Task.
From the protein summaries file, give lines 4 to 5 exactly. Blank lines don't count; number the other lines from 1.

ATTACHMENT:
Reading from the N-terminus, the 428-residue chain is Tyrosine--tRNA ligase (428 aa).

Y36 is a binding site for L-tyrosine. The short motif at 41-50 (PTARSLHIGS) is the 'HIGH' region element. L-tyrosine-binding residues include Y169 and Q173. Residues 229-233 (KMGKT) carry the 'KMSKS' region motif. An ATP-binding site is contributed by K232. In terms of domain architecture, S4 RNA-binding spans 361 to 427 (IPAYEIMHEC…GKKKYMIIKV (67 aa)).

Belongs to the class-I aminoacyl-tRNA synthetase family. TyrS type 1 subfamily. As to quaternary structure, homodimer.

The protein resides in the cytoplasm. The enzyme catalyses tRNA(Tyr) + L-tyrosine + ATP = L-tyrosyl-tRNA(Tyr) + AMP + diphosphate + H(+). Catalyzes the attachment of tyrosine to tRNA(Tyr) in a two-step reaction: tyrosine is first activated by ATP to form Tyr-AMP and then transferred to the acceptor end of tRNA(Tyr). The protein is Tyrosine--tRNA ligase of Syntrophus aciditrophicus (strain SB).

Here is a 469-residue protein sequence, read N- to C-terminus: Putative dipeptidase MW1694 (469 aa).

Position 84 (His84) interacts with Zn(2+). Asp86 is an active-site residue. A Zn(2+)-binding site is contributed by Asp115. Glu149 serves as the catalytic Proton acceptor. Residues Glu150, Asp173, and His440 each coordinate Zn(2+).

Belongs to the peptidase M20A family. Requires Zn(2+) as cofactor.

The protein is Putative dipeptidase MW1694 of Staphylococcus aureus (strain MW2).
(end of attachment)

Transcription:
The protein resides in the cytoplasm. The enzyme catalyses tRNA(Tyr) + L-tyrosine + ATP = L-tyrosyl-tRNA(Tyr) + AMP + diphosphate + H(+). Catalyzes the attachment of tyrosine to tRNA(Tyr) in a two-step reaction: tyrosine is first activated by ATP to form Tyr-AMP and then transferred to the acceptor end of tRNA(Tyr). The protein is Tyrosine--tRNA ligase of Syntrophus aciditrophicus (strain SB).

Here is a 469-residue protein sequence, read N- to C-terminus: Putative dipeptidase MW1694 (469 aa).